Summary of site:
This roadside outcrop exposes Northern Irelandís oldest rocks, the Slishwood Division of the Lough Derg Group. They were formed over 900 million years ago, long before the appearance of the first fossils recognisable to the naked eye. They have undergone two phases of metamorphism: the first (around 900 million years ago) was very intense, while the second was much less severe (about 470 million years ago).
Before metamorphism the rocks were mainly quartz and feldspar-rich sandstones which were intruded by basic igneous rocks, probably dolerites (with the composition of basalt) or ultrabasic rocks (with even less quartz). The basic intrusions seen here have been deeply altered during metamorphism and are now dark green to grey with rust coloured, iron-rich patches. They have been converted to serpentinite, made up of a group of minerals called serpentines (hydrated magnesium silicates) but exactly which ones is not known.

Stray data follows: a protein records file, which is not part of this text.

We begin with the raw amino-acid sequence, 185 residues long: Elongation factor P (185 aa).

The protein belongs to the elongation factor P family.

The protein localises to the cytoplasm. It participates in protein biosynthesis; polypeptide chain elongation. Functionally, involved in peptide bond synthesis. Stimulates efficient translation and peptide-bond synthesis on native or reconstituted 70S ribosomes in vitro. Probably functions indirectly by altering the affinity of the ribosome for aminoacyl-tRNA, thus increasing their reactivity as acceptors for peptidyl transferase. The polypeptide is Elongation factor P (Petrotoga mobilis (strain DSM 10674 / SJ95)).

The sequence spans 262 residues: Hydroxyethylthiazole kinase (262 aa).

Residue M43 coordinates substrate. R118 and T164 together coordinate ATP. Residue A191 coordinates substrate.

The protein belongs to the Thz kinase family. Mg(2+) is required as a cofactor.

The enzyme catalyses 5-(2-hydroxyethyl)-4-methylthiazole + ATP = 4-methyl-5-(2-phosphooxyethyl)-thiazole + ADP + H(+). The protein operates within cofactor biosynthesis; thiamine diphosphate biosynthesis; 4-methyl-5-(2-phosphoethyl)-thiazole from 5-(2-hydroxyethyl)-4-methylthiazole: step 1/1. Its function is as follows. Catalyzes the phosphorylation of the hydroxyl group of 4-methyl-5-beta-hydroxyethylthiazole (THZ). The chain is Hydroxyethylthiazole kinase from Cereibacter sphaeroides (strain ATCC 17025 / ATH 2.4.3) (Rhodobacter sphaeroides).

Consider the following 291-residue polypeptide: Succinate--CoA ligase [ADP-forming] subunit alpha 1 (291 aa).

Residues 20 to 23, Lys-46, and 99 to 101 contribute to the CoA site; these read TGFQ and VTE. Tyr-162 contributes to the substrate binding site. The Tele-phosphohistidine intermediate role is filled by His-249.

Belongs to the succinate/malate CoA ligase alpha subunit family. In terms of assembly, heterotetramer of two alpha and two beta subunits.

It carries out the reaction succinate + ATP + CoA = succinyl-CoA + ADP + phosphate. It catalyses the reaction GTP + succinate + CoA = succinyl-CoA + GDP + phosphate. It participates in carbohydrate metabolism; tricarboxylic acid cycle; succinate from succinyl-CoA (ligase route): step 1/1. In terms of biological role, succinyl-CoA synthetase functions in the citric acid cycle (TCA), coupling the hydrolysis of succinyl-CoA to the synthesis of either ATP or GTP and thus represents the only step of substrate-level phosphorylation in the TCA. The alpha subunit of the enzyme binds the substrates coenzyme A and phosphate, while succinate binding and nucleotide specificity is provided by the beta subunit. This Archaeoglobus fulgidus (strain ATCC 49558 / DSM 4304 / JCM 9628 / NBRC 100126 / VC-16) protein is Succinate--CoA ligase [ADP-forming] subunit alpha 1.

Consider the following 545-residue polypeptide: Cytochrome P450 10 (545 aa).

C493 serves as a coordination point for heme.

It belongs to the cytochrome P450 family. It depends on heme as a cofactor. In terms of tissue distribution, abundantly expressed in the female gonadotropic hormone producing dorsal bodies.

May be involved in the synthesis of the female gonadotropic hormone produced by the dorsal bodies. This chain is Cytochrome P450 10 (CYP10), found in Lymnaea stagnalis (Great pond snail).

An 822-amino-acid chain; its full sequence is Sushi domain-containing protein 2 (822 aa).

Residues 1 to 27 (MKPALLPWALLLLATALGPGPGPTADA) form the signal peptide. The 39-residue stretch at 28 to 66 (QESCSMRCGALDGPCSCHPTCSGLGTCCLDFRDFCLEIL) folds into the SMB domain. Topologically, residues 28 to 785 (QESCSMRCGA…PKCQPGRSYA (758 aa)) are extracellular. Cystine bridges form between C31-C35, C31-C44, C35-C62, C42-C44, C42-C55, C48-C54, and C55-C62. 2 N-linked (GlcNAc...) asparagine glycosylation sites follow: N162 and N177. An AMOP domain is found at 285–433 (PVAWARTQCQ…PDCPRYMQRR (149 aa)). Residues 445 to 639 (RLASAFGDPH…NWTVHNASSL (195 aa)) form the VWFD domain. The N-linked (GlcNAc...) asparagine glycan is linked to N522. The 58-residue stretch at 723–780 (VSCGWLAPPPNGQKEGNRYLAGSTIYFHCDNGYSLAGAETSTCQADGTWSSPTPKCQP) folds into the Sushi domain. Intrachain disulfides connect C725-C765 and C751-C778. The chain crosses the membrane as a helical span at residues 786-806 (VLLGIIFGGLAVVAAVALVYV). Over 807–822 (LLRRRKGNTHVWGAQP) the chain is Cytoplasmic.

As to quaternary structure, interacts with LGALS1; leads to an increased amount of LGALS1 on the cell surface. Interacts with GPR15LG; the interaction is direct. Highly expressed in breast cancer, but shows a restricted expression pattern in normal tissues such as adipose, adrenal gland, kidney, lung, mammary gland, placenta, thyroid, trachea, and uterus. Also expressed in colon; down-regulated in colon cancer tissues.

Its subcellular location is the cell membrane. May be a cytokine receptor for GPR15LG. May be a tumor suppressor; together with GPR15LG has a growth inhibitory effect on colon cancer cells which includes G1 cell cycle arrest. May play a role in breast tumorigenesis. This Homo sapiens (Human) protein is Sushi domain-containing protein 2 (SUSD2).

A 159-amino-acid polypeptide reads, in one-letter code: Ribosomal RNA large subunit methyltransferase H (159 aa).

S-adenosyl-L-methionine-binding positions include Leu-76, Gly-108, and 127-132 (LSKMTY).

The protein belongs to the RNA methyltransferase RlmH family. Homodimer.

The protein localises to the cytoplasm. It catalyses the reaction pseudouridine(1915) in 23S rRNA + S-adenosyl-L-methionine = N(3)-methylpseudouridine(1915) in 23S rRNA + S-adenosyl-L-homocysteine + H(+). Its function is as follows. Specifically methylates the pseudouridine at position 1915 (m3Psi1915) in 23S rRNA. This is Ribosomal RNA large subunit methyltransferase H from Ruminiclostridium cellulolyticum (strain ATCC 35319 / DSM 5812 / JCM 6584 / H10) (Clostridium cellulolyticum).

The rock body is about 50m wide and it has been suggested that the original intrusion could have been drawn from the mantle (i.e. from depths below the Earthís crust).
The importance of this site lies in its serpentinitic mineralogy, presenting a rare opportunity to investigate the process of mineral change in rocks of this composition. The actual minerals present have yet to be determined, leaving significant research potential. As at ESCR Site Croagh Mountain, the surrounding schists and gneisses contain evidence of two phases of metamorphism and their related structures.